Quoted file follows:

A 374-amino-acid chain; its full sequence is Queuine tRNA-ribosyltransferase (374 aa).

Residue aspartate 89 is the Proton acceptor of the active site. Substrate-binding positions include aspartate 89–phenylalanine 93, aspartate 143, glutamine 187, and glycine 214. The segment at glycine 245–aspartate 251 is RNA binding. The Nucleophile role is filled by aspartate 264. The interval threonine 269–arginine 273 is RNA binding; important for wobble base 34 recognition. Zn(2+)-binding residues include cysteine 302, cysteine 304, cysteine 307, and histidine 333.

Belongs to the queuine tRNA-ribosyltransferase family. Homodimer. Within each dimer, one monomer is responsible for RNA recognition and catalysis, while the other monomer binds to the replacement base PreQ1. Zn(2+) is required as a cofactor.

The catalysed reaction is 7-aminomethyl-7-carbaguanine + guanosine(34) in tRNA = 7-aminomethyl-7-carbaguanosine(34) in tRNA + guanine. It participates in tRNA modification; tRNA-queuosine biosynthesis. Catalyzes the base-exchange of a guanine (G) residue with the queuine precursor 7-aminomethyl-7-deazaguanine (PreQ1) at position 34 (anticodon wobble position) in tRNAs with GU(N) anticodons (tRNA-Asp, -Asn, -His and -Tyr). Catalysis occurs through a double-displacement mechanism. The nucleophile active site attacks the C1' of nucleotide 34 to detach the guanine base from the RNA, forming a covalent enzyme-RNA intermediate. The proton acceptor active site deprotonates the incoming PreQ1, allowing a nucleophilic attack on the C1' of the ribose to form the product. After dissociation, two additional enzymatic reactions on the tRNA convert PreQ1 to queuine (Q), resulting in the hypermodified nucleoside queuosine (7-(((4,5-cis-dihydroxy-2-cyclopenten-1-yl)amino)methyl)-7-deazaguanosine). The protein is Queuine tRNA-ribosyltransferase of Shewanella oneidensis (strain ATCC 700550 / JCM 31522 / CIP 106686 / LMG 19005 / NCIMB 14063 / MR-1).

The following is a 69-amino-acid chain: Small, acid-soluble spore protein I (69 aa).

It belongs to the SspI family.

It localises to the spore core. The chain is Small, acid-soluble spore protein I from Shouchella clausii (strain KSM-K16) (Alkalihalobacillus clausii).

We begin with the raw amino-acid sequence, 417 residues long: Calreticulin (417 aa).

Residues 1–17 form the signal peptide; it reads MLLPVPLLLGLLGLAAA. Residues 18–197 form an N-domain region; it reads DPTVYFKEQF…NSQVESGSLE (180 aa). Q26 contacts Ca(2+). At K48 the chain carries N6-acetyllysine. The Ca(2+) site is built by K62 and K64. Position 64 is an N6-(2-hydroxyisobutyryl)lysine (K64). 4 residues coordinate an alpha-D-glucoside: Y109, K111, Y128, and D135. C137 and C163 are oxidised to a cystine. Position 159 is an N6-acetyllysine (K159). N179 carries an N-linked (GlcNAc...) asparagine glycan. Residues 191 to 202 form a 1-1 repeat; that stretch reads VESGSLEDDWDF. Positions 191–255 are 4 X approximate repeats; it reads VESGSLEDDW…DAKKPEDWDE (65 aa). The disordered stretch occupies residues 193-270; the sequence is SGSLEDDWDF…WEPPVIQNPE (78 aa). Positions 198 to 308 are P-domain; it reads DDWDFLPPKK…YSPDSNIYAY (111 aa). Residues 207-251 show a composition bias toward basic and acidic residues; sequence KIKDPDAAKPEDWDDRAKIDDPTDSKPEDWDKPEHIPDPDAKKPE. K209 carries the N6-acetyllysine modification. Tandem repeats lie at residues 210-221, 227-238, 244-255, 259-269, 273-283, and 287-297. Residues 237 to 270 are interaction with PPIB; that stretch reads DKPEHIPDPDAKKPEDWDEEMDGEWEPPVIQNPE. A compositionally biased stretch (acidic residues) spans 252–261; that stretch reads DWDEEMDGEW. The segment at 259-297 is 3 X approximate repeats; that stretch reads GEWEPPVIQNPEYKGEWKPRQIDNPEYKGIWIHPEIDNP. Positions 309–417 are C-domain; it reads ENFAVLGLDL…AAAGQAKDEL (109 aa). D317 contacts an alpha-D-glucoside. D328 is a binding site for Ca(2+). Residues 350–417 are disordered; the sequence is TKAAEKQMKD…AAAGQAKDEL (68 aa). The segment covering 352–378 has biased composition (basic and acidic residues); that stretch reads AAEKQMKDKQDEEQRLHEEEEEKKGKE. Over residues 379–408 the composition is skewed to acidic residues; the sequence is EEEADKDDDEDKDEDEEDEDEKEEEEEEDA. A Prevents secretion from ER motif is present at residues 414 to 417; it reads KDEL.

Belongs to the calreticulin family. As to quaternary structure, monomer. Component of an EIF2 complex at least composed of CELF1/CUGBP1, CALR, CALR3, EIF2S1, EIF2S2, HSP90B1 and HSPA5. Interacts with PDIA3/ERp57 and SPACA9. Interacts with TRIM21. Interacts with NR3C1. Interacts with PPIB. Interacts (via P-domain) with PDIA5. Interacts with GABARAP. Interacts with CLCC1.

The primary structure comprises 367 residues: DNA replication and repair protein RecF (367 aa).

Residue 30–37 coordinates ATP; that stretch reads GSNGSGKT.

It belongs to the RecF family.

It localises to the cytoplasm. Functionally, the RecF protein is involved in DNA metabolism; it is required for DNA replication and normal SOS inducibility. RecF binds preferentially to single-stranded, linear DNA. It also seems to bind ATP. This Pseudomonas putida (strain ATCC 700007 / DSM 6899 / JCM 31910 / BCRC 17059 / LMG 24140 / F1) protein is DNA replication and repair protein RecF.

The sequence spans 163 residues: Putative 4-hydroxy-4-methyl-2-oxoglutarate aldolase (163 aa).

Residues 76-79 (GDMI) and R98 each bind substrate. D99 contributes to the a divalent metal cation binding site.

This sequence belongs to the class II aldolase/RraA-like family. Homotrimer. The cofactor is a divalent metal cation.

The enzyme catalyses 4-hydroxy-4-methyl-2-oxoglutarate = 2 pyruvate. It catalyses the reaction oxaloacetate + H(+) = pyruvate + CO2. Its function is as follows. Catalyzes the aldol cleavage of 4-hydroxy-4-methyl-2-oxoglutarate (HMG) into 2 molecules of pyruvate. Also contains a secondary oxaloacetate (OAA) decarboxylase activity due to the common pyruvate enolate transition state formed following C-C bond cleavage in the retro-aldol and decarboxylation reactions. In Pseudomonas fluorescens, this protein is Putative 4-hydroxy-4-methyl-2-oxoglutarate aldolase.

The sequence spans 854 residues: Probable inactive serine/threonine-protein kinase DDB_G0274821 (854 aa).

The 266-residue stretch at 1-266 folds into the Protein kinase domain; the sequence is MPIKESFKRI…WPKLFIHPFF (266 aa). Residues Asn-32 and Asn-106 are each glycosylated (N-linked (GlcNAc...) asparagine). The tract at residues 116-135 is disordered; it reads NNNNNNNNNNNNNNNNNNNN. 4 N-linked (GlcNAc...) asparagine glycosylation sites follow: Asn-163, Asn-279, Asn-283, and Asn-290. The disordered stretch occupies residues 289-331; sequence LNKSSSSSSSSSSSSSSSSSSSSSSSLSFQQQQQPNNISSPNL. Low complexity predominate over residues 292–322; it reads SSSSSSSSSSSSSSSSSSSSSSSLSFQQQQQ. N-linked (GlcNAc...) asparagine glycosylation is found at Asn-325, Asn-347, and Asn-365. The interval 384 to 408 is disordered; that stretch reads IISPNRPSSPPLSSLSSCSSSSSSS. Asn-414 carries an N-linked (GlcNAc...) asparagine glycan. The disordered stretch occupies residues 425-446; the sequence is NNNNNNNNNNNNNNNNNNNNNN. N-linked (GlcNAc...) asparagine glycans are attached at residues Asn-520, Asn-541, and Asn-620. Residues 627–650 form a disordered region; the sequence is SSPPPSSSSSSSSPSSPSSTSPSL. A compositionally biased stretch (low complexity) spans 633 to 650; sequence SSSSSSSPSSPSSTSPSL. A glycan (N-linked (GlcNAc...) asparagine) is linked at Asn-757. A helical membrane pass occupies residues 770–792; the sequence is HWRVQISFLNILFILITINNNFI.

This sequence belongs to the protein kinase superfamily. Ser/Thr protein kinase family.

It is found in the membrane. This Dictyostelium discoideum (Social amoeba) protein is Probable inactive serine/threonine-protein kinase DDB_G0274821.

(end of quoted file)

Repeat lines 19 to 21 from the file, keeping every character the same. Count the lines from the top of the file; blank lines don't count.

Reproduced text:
The sequence spans 854 residues: Probable inactive serine/threonine-protein kinase DDB_G0274821 (854 aa).

The 266-residue stretch at 1-266 folds into the Protein kinase domain; the sequence is MPIKESFKRI…WPKLFIHPFF (266 aa). Residues Asn-32 and Asn-106 are each glycosylated (N-linked (GlcNAc...) asparagine). The tract at residues 116-135 is disordered; it reads NNNNNNNNNNNNNNNNNNNN. 4 N-linked (GlcNAc...) asparagine glycosylation sites follow: Asn-163, Asn-279, Asn-283, and Asn-290. The disordered stretch occupies residues 289-331; sequence LNKSSSSSSSSSSSSSSSSSSSSSSSLSFQQQQQPNNISSPNL. Low complexity predominate over residues 292–322; it reads SSSSSSSSSSSSSSSSSSSSSSSLSFQQQQQ. N-linked (GlcNAc...) asparagine glycosylation is found at Asn-325, Asn-347, and Asn-365. The interval 384 to 408 is disordered; that stretch reads IISPNRPSSPPLSSLSSCSSSSSSS. Asn-414 carries an N-linked (GlcNAc...) asparagine glycan. The disordered stretch occupies residues 425-446; the sequence is NNNNNNNNNNNNNNNNNNNNNN. N-linked (GlcNAc...) asparagine glycans are attached at residues Asn-520, Asn-541, and Asn-620. Residues 627–650 form a disordered region; the sequence is SSPPPSSSSSSSSPSSPSSTSPSL. A compositionally biased stretch (low complexity) spans 633 to 650; sequence SSSSSSSPSSPSSTSPSL. A glycan (N-linked (GlcNAc...) asparagine) is linked at Asn-757. A helical membrane pass occupies residues 770–792; the sequence is HWRVQISFLNILFILITINNNFI.

This sequence belongs to the protein kinase superfamily. Ser/Thr protein kinase family.